Postcards From Over the Edge: A performance relevant today that talks of before

Since 1805, Louisiana’s Crime Against Nature (CAN) statute criminalized the commission of “unnatural carnal copulation,” defined by Louisiana courts as oral or anal sex, regardless of gender, marital status or consent. Those charged faced penalties of up to $2,000 in fines and up to five years’ imprisonment. Louisiana is the first and only state to adopt a freestanding statute specifically criminalizing these acts.

In 1991, the Louisiana Legislature passed the Registration of Sex Offenders, Sexually Violent Predators and Child Predators law, providing for collection and public dissemination of information about those convicted. Drivers’ licenses are stamped and head shots printed on sex offender postcards, mailed to homes throughout their neighborhoods. 

This ancient and outdated law selectively targets some sex workers, those in the LBGTQ community and women of color, marking them with a negative stereotype that limits employment and housing opportunities. Women with a Vision, a New Orleans nonprofit, local attorneys and the Center for Constitutional Rights collaborated to change the law. In 2013, a federal class action lawsuit removed the names of approximately 700 individuals who had been required to register.

A performance last weekend at the Newcomb Art Museum, “Postcards From Over the Edge,” traces the history of sex workers in New Orleans from legalized prostitution in the Storyville redlight district from 1897 until 1917 to the present. Alderman Sidney Story wrote legislation for a city ordinance that created a 38-block area, bounded by North Robertson, Iberville, Basin and St. Louis Streets, where prostitution would be tolerated and regulated.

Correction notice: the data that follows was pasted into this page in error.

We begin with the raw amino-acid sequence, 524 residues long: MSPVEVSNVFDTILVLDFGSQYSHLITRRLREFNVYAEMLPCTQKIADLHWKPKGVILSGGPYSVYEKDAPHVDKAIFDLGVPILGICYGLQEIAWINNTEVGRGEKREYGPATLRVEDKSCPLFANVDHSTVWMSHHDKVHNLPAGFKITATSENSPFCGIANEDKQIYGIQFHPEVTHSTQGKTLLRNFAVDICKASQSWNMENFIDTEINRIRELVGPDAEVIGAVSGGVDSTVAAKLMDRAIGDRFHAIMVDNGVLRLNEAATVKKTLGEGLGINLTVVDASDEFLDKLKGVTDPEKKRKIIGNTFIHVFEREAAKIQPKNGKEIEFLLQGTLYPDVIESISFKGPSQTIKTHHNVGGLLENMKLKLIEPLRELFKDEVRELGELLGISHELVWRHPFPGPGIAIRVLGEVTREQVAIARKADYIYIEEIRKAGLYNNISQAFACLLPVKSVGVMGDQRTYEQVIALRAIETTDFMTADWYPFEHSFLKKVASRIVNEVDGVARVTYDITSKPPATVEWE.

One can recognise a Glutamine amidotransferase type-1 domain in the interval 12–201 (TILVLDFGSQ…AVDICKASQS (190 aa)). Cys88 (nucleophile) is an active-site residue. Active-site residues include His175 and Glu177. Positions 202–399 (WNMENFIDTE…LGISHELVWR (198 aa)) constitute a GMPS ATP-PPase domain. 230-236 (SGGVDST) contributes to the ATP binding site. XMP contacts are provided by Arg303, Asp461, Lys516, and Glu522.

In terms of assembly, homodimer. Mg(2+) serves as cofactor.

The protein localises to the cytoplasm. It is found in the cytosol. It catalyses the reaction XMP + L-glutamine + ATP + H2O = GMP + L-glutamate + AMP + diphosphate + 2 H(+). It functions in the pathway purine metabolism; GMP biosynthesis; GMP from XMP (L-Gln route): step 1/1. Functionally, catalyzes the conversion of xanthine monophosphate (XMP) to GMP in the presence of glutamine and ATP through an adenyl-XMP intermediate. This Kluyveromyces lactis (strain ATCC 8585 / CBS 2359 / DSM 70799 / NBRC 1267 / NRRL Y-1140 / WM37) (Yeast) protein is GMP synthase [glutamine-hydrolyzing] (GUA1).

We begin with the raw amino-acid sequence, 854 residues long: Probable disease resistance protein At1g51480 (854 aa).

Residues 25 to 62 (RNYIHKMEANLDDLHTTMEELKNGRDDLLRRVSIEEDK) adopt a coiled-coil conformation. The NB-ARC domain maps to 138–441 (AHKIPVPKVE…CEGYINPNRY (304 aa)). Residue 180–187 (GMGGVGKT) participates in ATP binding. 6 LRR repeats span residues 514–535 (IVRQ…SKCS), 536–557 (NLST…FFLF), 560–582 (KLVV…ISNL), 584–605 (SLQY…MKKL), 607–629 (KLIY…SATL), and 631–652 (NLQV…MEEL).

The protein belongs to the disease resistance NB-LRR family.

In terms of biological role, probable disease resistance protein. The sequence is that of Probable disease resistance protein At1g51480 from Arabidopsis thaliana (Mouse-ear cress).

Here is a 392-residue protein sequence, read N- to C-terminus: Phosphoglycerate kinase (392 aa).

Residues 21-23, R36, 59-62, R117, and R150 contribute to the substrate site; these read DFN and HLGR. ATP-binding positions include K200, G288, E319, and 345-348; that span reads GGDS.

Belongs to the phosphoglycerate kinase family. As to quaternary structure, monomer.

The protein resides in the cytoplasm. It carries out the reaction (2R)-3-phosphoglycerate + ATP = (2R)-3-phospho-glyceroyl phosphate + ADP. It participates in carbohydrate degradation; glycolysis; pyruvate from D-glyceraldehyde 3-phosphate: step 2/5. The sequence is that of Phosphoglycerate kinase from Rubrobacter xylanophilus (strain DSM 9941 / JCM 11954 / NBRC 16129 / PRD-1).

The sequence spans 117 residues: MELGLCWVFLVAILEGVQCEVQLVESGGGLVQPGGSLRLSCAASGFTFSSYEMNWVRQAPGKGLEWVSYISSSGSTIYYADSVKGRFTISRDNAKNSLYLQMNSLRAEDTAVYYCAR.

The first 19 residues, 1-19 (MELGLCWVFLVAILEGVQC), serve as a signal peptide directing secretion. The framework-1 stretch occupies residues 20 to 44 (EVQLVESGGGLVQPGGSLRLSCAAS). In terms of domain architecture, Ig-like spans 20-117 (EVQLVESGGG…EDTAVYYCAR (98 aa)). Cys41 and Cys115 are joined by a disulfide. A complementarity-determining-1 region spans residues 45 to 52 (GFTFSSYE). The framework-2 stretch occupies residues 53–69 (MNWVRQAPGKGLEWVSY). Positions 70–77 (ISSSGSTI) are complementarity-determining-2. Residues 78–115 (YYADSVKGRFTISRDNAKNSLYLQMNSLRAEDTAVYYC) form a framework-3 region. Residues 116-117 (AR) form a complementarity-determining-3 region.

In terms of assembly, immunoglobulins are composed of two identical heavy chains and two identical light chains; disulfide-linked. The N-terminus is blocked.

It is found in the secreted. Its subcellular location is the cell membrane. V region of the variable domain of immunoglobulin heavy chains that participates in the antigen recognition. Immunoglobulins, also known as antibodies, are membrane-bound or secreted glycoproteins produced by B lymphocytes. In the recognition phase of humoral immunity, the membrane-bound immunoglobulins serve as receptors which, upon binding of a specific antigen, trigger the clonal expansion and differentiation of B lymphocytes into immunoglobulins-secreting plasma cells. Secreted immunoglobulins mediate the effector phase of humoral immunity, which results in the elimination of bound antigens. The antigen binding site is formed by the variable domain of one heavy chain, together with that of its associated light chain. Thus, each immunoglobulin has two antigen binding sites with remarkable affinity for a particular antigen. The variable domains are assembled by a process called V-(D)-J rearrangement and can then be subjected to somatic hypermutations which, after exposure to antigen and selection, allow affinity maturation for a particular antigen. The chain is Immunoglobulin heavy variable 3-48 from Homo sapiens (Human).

“Postcards” director Richon May used non-traditional casting for the show, allowing each member to understand how another feels, but all of the players have experienced some type of retaliation.The goal of the play, written by India McDougle, Tela Love, Karel Sloan-Boekbinder, Valentine Pierce and Jasmine Davis, is to eliminate stereotypes and encourage the public to see individuals for who they are, not what they are.

Sexual favors were not always criminalized. In “Postcards,” Karel Sloane-Boekbinder plays a high-class prostitute once well compensated for her services, and given lavish gifts by admirers in a Storyville brothel. Lulu White, the Diamond Queen, played by Valentine Pierce, ran Mahogany Hall with 15 bedrooms and five parlors, and employing 40 prostitutes. When the city suddenly closed the district on Nov. 12, 1917, 300 women were evicted and made homeless overnight.

The actors had experienced many of the hardships they portrayed, particularly discrimination. They feel hunted in their neighborhoods. Teah Smith, who played Sgt. Helen Bell, was intolerant of working women, and they pointed out his inability to express compassion. Dairion Weber plays Ashley, a 14-year-old who was raped and now tries to survive on tips.

Tela Love, an artist, spirit healer and root worker, performed onstage for the first time (with her clothes on and not under the influence), she joked.

Despite recent amendments, anyone convicted of a second Crime Against Nature by Solicitation offense still must register as a sex offender. Oddly, convictions for prostitution do not require sex offender registration.

“Even though charges will be dropped (because of the ruling in 2013) a person can still be arrested on this charge. Someone in our cast knows someone that was arrested and charged with Crime Against Nature just in the past month,” Sloane-Boekbinder said. “This person, with legal counsel, had their charges dropped.  During this process, they incurred legal fees and court costs. The ruling in 2013 was retrograde, meaning anyone on the Sex Offender Registry as a result of being convicted of CAN is able to have their record expunged.” 

Women with a Vision is continuing to offer assistance.

 

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